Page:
5 tech tool tips for writers

I found a new techy helper for my writing yesterday (see no.1 below) and it got me thinking about some of the different techy tools I use to help the different facets of my life as a writer. In the evangelistic mood of new year’s resolutions and the joy of passing on helpful things, here’s my current top 5 tips for writers looking to support their writing with a bit of tech.

1. Dark Skyfor avoiding rain on the walk home

When I wrote mainly from home, the weather outside didn’t particularly impact on my routine. Now I’ve switched to writing in a studio 30 mins walk from my flat, hyper-local weather information via the Dark Sky app means I know whether to stay at my desk for another fifteen minutes to avoid the worst of the hail, or if I should leg it as soon as possible to make it back before the heavens open. Given that brollies don’t survive more than a couple of minutes in Edinburgh and I don’t have a car, this is awesome. Plus the app interface is really pretty.

 

2. Scrivenerfor structuring and getting down first drafts of long-form writing

I started with the free trial and upgraded to the (surprisingly cheap) licensed version as soon as the free month was up. One of the first compilation writing platforms I stumbled across, I’ve not felt the need to try any of the alternatives that have become established in the last couple of years. I like that Scrivener makes it visually easier for me to break my long-form writing down into chunks, and I also use it to store and categorise all my short fiction in one place. I love that you can get it to auto-read your writing back to you, and that it’s easy to set daily word targets and break longer-term goals down into digestible chunks. I’d love to find out how to stop it from auto-indenting every single paragraph when I compile to print (nope, I haven’t looked in any of the tutorials…).

 

3. Slackfor simplifying communication during projects

I only started using this at the tail-end of 2015, but i’ve had several people recommend it over the past year, for project management across a variety of sectors. I tend to work with small teams on fixed-term creative projects and so far I’m enjoying not having to hunt through my email to see what I said to someone because it’s all there in the messaging channels. Jury is still out on how helpful it’ll become across all the different projects I work with, and I’m looking forward to trying out integration of things like Evernote when I’ve built my confidence up on the basic format.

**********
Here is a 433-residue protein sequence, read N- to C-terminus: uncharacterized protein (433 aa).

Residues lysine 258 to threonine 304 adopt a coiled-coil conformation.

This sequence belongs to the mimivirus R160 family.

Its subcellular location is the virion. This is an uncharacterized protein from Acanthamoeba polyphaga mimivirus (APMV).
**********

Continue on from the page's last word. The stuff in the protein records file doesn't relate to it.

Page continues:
4. Twitterfor asking questions and keeping in touch with a writing community, long-distance

Love or hate social media, Twitter is the go-to chat zone to stalk/chat informally with other writers, agents, publishers, bookshops and a massively engaged, loyal scene of booklovers. Whether it’s using #askanagent to iron out wrinkles in your query letters or finding out details of a short story competition through RTs from a literary organisation, there’s a wealth of practical and useful information there in 140 characters or fewer, as well as endless opportunities to procrastinate, chit-chat and make bad literary puns. Great for keeping in touch with writing buddies, terrible for time-wasting.

 

5. Freedomfor stopping yourself from creating distractions online

This was my top techy-helper when I wrote from home, currently less useful as the studio doesn’t have internet. Somehow willpower was never strong enough to stop myself from googling a fun fact or checking in on emails/Twitter when writing on a computer. This simple, time-limited internet/social-media blocker forces you back into pre-digital levels of concentration on the task at hand and I can think of no bad points about it. Except that you also have to switch your smartphone off to stop yourself from cheating…

 

Distract yourself from the blank page by following me on Twitter @ViccyIsWriting or tell me about your favourite writing techy helpmates in the comments below.

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2 thoughts on “5 tech tool tips for writers

  1. Evernote would be my top tip! Synching across multiple devices means that crazy idea that pops into my head when I’m walking somewhere hasn’t vanished by the time I get back to the laptop.

    I just tap it into my phone and it’s ready to go upon my return. Also saves me from the need to try and understand my own handwriting that offers up a significant challenge for good ol’ fashioned handwritten notes. Bonus.

    Oh and on that note – Dropbox. I’d cry if all my stories were lost. Cloud storage rather helps avoid the need.

    Like

  2. Both good ones – though I prefer a paper notebook to an electronic one. Have found shared notebooks on Evernote useful for projects, especially working with Samantha in the states, but the fact that it doesn’t update text in real time is a bit annoying.

    Like

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